Spot your orchid pot where there is ample light and good ventilation. Orchids need bright light to stay healthy. So, skip dark and shady corners to keep your orchid pot. Always provide a bright area for your plant to keep the detrimental pathogens away.
Windy areas ensure good airflow around the plant. This does not mean that you have to place your plant in a highly windy place. Ideally, place your orchid near a window. The air around the orchid should not be stagnant.
Warm temperatures also encourage plants’ health. Due to the warmness, the potting medium will dry easily. That will also help you to control the disease.
Orchid Root Rot Cinnamon
Cinnamon is a good option as a homemade fungicide, especially for those who are reluctant to use synthetic chemicals for their plants. Cinnamon has proven antimicrobial properties that can be useful to control diseases including but not limited to root rot.
A thin layer of cinnamon powder should be applied on the cut ends of the roots. Anyway, you should never apply cinnamon to healthy roots because cinnamon can make the roots dry severely.
Should I cut dead roots off my orchid?
Yes, if you are certain, you can trim dead roots from your orchid. Unless your plant is not infected with brown rot or black rot you can trim the dead roots when repotting the orchid. However, if your plant is sick with root rots you should never hesitate to trim the dead roots to save your plant without worsening the disease.
Whenever you trim the roots, make sure that you’re using sterile gardening shears. Further, be careful not to damage healthy roots and the plant stem when you trim the roots.
Does peroxide help root rot?
The most straightforward answer to this question is yes peroxide helps root rot. Before applying peroxide, remove your plant from the pot and pull out all the soil. Remove all the rotten and dead roots leaving only healthy roots in the plant. Spray 3% hydrogen peroxide (H2O2) to the root system thoroughly.
Hydrogen peroxide is a popular antifungal agent. It kills fungi cells by destroying their cell walls. Other than that, peroxides can give excess oxygen to the roots. This will boost the healing process of the orchid.
It is crucial to check the concentration of the peroxide solution before applying it. In fact, 3% H2O2 is ideal to treat your plant. Higher concentrations may be harmful. Thus, dilution prior to use is essential.
Can an orchid live with only air roots?
Orchids are air plants. In the wild, rather than growing on the ground, they grow on the surfaces of trees. Orchid roots do not like to dig into the soil, instead they love to live in the air. These aerial roots absorb moisture and nutritious elements from the air.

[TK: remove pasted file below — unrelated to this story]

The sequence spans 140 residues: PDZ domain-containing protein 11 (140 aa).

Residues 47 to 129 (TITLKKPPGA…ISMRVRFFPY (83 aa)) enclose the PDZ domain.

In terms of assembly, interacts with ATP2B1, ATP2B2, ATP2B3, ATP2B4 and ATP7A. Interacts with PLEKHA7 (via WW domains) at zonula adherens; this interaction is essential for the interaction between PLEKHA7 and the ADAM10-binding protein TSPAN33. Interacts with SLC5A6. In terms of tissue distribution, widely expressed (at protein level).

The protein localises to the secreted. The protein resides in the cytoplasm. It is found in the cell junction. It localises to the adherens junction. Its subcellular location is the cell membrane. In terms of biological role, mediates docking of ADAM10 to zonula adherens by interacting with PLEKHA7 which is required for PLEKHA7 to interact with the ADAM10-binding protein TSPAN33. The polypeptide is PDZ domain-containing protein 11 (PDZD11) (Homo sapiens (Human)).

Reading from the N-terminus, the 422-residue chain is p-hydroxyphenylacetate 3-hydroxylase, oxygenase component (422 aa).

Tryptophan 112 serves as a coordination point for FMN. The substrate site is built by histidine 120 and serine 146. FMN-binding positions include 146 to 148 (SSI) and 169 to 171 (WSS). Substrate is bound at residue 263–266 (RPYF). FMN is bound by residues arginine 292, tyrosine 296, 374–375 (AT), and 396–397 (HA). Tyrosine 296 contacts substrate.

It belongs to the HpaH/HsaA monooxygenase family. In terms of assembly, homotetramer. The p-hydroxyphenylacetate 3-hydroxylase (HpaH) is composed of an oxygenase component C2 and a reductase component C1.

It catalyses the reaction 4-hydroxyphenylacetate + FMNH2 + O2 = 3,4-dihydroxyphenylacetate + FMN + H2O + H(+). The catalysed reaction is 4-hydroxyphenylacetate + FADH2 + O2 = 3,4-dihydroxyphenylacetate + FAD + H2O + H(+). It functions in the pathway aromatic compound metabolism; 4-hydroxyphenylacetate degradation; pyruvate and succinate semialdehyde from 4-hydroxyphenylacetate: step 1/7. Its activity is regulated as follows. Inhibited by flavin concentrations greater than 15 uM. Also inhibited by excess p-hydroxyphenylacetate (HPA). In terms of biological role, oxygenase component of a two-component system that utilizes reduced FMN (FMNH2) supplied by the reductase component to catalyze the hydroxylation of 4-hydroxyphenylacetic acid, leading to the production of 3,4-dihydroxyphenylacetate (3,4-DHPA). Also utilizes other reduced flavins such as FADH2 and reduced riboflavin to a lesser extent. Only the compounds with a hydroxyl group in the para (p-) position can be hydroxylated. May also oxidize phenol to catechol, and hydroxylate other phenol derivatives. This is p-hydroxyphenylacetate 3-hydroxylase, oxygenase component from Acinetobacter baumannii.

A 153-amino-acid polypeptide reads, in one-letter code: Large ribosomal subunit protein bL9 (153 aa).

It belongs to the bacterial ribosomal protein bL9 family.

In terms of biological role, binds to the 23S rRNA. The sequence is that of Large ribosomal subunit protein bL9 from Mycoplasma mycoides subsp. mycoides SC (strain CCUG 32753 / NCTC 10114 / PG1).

Furthermore, apart from the leaves, aerial roots also contribute to photosynthesis which helps gain the energy needed for plants to grow. Some aerial roots help the orchid to hang on to the plant so it will be safe from winds and heavy rains. But once we grow orchids in our home space we have to pot or mount them.
In rainforests, plenty of nutrient elements consistently move along with the wind currents so the orchids can readily use these nutrients for their growth and development. However, this is not the same scenario when orchids are grown as houseplants since nutrients are not that much available in the air.
So that, whether orchids are grown indoors or outdoors, roots won’t take enough nutrients from the surroundings if there are aerial roots only. Therefore, we have to pot the orchids to provide sufficient nutrients for the growth and development of the plant.
What does root rot look like?
Take out your orchid from the soil and reveal the root system. If the roots look dark green, dark brown, or black and soft at the touch, probably the plant is suffering from root rot. In addition, you will see the growth stunting, yellowing of leaves, and dropping of lower leaves and flower buds in the infected plants.
What is the best potting mix for orchids?
Medium which promotes free-draining, and aeration and also provides nutrients to thrive is best for orchids. Usually, orchids prefer chunky media to be rooted in. You can easily prepare such a medium by mixing equal parts of perlite, bark fines, and peat moss.
The sizes of the pieces should be sufficient enough to create ample air spaces between the roots and the medium. When it comes to the pH level orchids crave slightly acidic soil so the pH should be between 5.5 to 6.5. Such a level of acidity helps nutrients to dissolve to readily absorb by the plant.